The Secrets That Antique Jewelry Keep

We’re always pleased when jewelry reveals some of it secrets through hallmarks, maker’s marks and engraved details. However, some jewelry are meant to keep secrets; artisans have built compartments to protect the wearer’s valuables and tokens of significance, and encase them in some seriously fabulous materials.

 19th Century Etruscan Revival coach covers, from the Gray & Davis archives.

19th Century Etruscan Revival coach covers, from the Gray & Davis archives.

 Coach cover with the old mine cut diamond earring it encased, from the Gray & Davis archives.

Coach cover with the old mine cut diamond earring it encased, from the Gray & Davis archives.

Fashionable and functional in the 19th century, “Coach covers” are attachable orbs that cloaked valuable earrings to protect the wearer in transit (we assume from villainous highwaymen). Once the wearer arrived at her destination, she could remove the covers and let her diamonds out.

 A 15K gold brooch pendant with its original pin and catch made c. 1860.

A 15K gold brooch pendant with its original pin and catch made c. 1860.

 The brooch pendant's secret locket compartment, now fitted with a piece of brocade. 

The brooch pendant's secret locket compartment, now fitted with a piece of brocade. 

Jewelry that incorporated a loved one’s hair became popular in the seventeenth century and remained in fashion until the end of the nineteenth century. Pieces could be given as both a sentimental gesture (Queen Victoria gave hair jewelry throughout her life) or included as part of mourning jewelry to further personalize the token of remembrance. Jewelry with a glass plate built in, as well as some daintier antique lockets, most likely held beautifully woven hair; period jewelers were skilled at braiding and working it into compartments of brooches, pendants and rings.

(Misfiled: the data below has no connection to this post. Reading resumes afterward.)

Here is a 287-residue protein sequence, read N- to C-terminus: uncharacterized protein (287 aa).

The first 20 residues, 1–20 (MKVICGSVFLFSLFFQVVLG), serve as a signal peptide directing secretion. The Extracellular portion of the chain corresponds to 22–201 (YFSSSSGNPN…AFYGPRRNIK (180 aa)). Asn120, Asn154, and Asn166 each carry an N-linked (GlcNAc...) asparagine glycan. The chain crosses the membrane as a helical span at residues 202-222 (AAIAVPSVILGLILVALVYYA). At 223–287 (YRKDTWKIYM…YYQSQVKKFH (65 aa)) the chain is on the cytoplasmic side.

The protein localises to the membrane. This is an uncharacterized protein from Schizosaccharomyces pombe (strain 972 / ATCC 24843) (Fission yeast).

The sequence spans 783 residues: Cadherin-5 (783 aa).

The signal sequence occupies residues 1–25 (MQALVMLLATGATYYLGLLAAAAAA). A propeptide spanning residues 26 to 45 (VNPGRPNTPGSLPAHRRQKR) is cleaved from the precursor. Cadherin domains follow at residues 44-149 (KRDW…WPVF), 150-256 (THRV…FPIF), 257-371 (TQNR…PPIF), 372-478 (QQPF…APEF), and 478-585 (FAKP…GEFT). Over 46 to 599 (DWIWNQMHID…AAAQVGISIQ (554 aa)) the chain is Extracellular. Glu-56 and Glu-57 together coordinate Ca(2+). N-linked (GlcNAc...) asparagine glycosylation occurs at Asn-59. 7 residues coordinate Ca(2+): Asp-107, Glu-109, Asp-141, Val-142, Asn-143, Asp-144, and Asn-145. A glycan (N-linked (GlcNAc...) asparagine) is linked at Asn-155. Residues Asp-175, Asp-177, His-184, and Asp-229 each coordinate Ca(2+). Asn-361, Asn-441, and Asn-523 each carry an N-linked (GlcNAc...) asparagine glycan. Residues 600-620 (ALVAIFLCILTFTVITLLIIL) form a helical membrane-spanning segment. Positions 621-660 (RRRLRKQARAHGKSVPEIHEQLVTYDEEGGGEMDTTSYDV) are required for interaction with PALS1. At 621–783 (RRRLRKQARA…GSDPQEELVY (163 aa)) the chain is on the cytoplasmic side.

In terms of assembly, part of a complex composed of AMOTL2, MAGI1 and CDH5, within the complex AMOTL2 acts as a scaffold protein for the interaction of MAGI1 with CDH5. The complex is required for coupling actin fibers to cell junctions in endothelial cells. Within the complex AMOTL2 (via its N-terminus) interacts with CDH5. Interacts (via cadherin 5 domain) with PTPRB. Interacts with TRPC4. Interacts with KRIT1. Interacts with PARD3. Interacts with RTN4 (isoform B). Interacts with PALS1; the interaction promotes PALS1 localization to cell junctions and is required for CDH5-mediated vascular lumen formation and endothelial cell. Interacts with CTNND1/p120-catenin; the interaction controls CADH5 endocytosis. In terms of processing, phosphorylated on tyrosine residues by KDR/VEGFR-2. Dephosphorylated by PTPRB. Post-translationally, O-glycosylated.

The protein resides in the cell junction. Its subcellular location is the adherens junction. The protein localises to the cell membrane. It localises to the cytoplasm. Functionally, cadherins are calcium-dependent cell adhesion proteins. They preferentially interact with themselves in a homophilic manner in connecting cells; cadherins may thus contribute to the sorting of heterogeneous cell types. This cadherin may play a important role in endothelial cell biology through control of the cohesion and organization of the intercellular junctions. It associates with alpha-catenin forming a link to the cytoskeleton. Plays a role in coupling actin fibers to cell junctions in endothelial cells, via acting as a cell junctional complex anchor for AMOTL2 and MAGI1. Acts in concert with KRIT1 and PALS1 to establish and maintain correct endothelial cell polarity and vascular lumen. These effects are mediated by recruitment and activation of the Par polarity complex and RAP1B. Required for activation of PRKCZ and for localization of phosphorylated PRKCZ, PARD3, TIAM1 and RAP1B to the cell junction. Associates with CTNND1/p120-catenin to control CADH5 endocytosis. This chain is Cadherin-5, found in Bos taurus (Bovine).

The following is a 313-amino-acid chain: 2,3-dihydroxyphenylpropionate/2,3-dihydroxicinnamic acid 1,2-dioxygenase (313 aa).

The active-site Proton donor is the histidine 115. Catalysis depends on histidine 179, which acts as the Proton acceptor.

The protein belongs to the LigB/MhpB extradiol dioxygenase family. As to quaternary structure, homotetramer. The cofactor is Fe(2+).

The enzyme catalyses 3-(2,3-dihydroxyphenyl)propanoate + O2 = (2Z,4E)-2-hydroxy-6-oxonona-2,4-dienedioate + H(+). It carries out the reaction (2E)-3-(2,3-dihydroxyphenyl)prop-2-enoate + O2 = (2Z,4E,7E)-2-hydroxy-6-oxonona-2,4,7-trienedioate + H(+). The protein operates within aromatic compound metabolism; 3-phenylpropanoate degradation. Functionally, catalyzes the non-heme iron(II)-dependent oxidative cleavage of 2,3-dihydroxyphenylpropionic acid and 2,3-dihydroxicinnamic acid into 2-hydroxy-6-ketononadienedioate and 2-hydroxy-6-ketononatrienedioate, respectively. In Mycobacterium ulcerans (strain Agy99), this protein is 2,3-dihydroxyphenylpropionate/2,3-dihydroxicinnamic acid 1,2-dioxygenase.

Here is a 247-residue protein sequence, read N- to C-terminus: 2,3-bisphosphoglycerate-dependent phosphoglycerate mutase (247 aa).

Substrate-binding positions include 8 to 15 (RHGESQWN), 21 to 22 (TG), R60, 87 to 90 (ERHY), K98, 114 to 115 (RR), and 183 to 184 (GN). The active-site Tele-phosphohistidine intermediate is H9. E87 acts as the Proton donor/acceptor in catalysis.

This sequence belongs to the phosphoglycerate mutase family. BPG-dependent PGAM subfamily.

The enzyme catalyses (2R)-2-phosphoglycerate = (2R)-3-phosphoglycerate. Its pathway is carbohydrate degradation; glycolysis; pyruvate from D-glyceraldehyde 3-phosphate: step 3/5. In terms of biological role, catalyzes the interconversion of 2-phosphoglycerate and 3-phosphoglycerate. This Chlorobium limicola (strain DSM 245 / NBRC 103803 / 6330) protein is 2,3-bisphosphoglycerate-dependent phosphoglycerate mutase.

A 15K rosy gold locket ring with a buckle design and hand engraving, made c.1830.

A 15K rosy gold locket ring with a buckle design and hand engraving, made c.1830.

 Buckle ring hides woven hair around the band's center.

Buckle ring hides woven hair around the band's center.

Small ring compartments may have held other secrets besides hair. Rings crafted with a small lidded compartment for herbs, or something more sinister, are mentioned in ancient texts. Famous locket ring wearers included Elizabeth I and members of the powerful Borgia family. The ring’s use in fictional and real life drama buoyed their popularity in the 16th through 19th centuries.

 Victorian 15K gold and banded agate men's intaglio ring with locket compartment.

Victorian 15K gold and banded agate men's intaglio ring with locket compartment.

Larger locket pendants became fashionable c. 1860-1880, coinciding with increasing availability of portrait photography – for the first time, images could be created and mounted into jewelry that didn’t require the skill of a miniature portrait painter. Today, with the help of image resizing, we can put pictures into those small jewelry compartments so they may once again hold treasured mementos.

 French 18K gold Georgian locket with carved Garnet and scalloped edge of rose cut diamonds, c.1800. Rock crystal locket backing.

French 18K gold Georgian locket with carved Garnet and scalloped edge of rose cut diamonds, c.1800. Rock crystal locket backing.

 Early 20th Century 14K gold locket watch fob with black enamel and a spider design set with an old mine cut diamond.

Early 20th Century 14K gold locket watch fob with black enamel and a spider design set with an old mine cut diamond.

 Victorian 18K rose gold watch chain is hung with a shield-shaped locket containing a hinged disk of rock crystal. French Import mark c. 1838 - 1864. 

Victorian 18K rose gold watch chain is hung with a shield-shaped locket containing a hinged disk of rock crystal. French Import mark c. 1838 - 1864.